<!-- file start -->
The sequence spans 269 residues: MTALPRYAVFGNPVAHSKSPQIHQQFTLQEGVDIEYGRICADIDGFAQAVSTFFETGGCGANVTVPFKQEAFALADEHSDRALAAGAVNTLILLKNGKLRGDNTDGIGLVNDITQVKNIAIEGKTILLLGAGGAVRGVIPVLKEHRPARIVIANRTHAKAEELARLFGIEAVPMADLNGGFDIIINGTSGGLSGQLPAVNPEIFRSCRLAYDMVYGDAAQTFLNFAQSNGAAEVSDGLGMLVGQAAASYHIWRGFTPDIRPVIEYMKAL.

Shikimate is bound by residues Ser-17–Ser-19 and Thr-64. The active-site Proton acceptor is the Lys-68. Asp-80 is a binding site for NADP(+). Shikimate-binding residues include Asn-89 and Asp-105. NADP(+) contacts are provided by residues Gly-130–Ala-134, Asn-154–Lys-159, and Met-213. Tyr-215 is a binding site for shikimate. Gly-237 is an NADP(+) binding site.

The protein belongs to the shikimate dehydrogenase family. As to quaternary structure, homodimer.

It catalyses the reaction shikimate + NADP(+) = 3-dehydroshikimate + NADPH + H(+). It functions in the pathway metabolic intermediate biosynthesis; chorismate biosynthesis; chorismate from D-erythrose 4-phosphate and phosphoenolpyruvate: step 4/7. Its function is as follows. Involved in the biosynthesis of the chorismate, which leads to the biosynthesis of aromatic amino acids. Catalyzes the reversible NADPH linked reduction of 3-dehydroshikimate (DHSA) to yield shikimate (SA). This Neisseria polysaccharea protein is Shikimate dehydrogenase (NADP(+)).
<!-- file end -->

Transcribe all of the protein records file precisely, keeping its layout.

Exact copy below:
The sequence spans 269 residues: MTALPRYAVFGNPVAHSKSPQIHQQFTLQEGVDIEYGRICADIDGFAQAVSTFFETGGCGANVTVPFKQEAFALADEHSDRALAAGAVNTLILLKNGKLRGDNTDGIGLVNDITQVKNIAIEGKTILLLGAGGAVRGVIPVLKEHRPARIVIANRTHAKAEELARLFGIEAVPMADLNGGFDIIINGTSGGLSGQLPAVNPEIFRSCRLAYDMVYGDAAQTFLNFAQSNGAAEVSDGLGMLVGQAAASYHIWRGFTPDIRPVIEYMKAL.

Shikimate is bound by residues Ser-17–Ser-19 and Thr-64. The active-site Proton acceptor is the Lys-68. Asp-80 is a binding site for NADP(+). Shikimate-binding residues include Asn-89 and Asp-105. NADP(+) contacts are provided by residues Gly-130–Ala-134, Asn-154–Lys-159, and Met-213. Tyr-215 is a binding site for shikimate. Gly-237 is an NADP(+) binding site.

The protein belongs to the shikimate dehydrogenase family. As to quaternary structure, homodimer.

It catalyses the reaction shikimate + NADP(+) = 3-dehydroshikimate + NADPH + H(+). It functions in the pathway metabolic intermediate biosynthesis; chorismate biosynthesis; chorismate from D-erythrose 4-phosphate and phosphoenolpyruvate: step 4/7. Its function is as follows. Involved in the biosynthesis of the chorismate, which leads to the biosynthesis of aromatic amino acids. Catalyzes the reversible NADPH linked reduction of 3-dehydroshikimate (DHSA) to yield shikimate (SA). This Neisseria polysaccharea protein is Shikimate dehydrogenase (NADP(+)).